Being forced off the road for the past few months has meant that Bill Pack and I have been able to spend more time creating more lenticular art. Our latest additions are the Jaguar E-Type S1 and the #13 Cobra Daytona that won its class at the 1965 24 Hours of Le Mans. These two recent additions join the Porsche 356B in our series of lenticular prints which will eventually include the Porsche 550 Spyder, Porsche 904, Porsche 911, Porsche 912, Jaguar C-Type, Mini Cooper MK1 “S”, Lister Jaguar and others.

How a lenticular lens works

Lenticular printing is a multi-step process which consists of creating a lenticular image from at least two images, and combining it with a lenticular lens. This process can be used to create various frames of animation (for a motion or holographic effect), offsetting the various layers at different increments (for a 3D effect), or simply to show a set of alternative images which may appear to transform into each other. Once the various images are collected, they are flattened into individual, different frame files, and then digitally combined into a single final file in a process called interlacing.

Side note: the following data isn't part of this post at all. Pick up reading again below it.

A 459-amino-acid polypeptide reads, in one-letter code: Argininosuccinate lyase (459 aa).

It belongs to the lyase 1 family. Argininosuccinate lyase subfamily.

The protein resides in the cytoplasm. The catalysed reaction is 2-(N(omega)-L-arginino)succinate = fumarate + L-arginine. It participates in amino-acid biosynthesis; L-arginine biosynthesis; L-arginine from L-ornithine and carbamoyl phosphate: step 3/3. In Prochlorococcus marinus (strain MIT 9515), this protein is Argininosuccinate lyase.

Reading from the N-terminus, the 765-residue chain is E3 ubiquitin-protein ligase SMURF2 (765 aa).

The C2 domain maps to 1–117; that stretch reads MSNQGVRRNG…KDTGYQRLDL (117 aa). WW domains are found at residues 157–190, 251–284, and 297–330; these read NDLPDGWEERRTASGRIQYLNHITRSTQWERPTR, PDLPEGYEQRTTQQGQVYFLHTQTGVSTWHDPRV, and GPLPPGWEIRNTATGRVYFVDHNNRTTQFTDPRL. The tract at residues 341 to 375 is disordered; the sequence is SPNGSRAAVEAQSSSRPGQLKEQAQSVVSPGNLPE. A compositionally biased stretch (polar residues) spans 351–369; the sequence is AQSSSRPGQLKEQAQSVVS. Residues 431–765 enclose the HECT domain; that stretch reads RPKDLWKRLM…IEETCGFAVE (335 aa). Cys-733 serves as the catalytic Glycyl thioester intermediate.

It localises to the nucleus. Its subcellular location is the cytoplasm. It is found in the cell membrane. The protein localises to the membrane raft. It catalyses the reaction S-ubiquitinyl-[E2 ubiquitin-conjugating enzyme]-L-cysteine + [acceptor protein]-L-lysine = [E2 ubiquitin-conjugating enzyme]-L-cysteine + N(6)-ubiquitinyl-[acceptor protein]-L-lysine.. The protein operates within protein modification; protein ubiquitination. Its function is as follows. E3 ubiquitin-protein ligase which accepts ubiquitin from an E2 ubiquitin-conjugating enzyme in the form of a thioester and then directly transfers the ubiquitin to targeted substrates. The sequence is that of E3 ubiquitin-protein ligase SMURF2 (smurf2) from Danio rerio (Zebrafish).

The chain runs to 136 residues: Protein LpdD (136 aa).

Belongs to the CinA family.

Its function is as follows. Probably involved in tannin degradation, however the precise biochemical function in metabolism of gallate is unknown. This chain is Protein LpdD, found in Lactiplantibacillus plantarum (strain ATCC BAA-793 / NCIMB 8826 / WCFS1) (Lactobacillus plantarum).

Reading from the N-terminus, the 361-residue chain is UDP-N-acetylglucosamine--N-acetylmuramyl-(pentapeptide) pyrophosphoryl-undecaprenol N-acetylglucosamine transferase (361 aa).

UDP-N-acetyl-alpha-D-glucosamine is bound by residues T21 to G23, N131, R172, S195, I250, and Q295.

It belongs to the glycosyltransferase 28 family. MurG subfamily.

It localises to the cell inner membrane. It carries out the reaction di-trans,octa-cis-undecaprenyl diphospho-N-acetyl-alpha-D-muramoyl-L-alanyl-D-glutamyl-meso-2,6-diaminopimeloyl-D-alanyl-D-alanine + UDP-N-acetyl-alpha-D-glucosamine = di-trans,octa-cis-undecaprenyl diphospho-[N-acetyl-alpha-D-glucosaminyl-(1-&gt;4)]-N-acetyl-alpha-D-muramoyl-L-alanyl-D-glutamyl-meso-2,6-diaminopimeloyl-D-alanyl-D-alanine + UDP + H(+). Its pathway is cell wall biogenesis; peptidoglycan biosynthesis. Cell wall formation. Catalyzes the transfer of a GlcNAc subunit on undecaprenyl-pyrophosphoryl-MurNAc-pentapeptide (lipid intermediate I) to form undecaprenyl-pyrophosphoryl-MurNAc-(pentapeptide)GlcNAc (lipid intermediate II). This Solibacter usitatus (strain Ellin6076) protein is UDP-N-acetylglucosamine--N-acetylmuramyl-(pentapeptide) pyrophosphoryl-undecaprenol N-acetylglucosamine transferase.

From there the interlaced image can be printed directly to the back (smooth side) of the lens, or it can be printed to a substrate (ideally a synthetic paper) and laminated to the lens. When printing to the backside of the lens, the critical registration of the fine “slices” of interlaced images must be absolutely correct during the lithographic or screen printing process or else “ghosting” and poor imagery might result.

Close up of lenticular print

The combined lenticular print will show two or more different images simply by changing the angle from which the print is viewed. If more (30+) images are used, taken in a sequence, they can even show a short animation sequence of about one second. Though normally produced in sheet form, by interlacing simple images or different colors throughout the artwork, lenticular images can also be created in roll form with 3D effects or multi-color changes. Alternatively, one can use several images of the same object, taken from slightly different angles, and then create a lenticular print which shows a stereoscopic 3D effect. 3D effects can only be achieved in a side-to-side (left-to-right) direction, as the viewer’s left eye needs to be seeing from a slightly different angle to the right to achieve the stereoscopic effect. Other effects, like morphs, motion, and zooms work better (less ghosting or latent effects) as top-to-bottom effects, but can be achieved in both directions.

Available Lenticular Art — from $2850

Limited edition (only 75 of each will be pressed) lenticular art prints by Bill Pack and David Townsend include black hardwood float frame, hanging hardware installed and shipping via FedEx.